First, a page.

When you are handed a to-do list which is 78 items long, you are going to be busy.

Thus when Infrastructure Australia (IA) laid down the 78 recommendations for infrastructure reform in its Australian Infrastructure Plan in 2016, state and federal governments were going to have a lot on their plate. This is especially the case for the federal government, which supported fully or in principal 70 of the 78 recommendations.

Two years on, Infrastructure Australia has published its progress report on the plan. This has shone light on areas where we are falling behind.

To be sure, progress has been made. Partly as a result of stronger collaboration between state and federal jurisdictions, the standard of business cases for major projects has improved. The creation of dedicated infrastructure agencies across several states has helped improve collaboration with IA and thus has strengthened analysis of the pipeline of future projects.

Metropolitan governance has improved, with greater focus on metropolitan-scale planning delivery through initiatives such as the Greater Sydney Commission. Several states have moved to better integrate transport and land-use planning. Some strategic transport corridors are being protected.

NSW last year moved to protect four corridors in Western Sydney, including the Outer Sydney Orbital, Western Sydney Freight Land and the North-South passenger rail line through the future Western Sydney Airport. Last April, Queensland announced it would protect the Townsville East Access Corridor.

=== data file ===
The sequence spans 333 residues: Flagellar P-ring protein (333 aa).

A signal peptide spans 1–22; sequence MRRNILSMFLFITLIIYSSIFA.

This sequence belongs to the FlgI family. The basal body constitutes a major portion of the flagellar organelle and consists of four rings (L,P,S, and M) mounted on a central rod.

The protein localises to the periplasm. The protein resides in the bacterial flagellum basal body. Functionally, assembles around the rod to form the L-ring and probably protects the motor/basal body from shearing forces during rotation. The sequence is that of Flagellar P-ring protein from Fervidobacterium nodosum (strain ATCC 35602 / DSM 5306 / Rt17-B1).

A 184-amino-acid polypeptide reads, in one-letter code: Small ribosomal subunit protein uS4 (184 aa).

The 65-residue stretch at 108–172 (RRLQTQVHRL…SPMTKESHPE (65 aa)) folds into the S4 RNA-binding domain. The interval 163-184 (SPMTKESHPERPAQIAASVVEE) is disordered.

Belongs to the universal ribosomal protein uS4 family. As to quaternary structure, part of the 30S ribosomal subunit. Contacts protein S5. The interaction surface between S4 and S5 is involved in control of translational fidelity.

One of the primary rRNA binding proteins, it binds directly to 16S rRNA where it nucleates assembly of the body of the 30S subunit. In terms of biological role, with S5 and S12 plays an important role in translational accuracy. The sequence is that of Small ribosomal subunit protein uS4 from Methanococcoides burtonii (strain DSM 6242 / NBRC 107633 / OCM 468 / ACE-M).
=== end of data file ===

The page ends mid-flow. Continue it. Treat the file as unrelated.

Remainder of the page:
Nonetheless, there are areas where IA says progress is lacking.

Start with road market reform. In its 2016 plan, IA recommended that the Australian Government hold an inquiry to look at the potential benefits of road user charging. Whilst the government signalled its support for this in its November 2016 response to the plan, nothing has happened.

IA says this is disappointing.

“Road market reform has the potential to deliver significant improvements in network performance, while also establishing a secure, fairer, and sustainable source of funding for our roads,” IA said in its report.

“Currently, user funding for the construction and maintenance of our roads is sourced from a mix of fuel excise and vehicle registration charges. However, Australian taxpayers incur a significant ongoing cost burden to maintain and develop our road system, regardless of whether they own or drive a car.

“The weak link between usage and charging in our current system means that motorists do not receive price signals to minimise their impact on other users and the broader network. As a result, critical road networks are chronically congested for portions of the day but have excess capacity across most of the 24-hour cycle.”

On a separate but related note, the report says Australia’s roads are facing a shortfall in funding as the amount of money raised through fuel excise duties is eroded amid greater vehicle efficiency. Over the past decade, federal government revenue from fuel excise has dropped from $12.2 billion to less than $11 billion despite the number of vehicle kilometres travelled rising from less than 220 billion to more than 250 billion.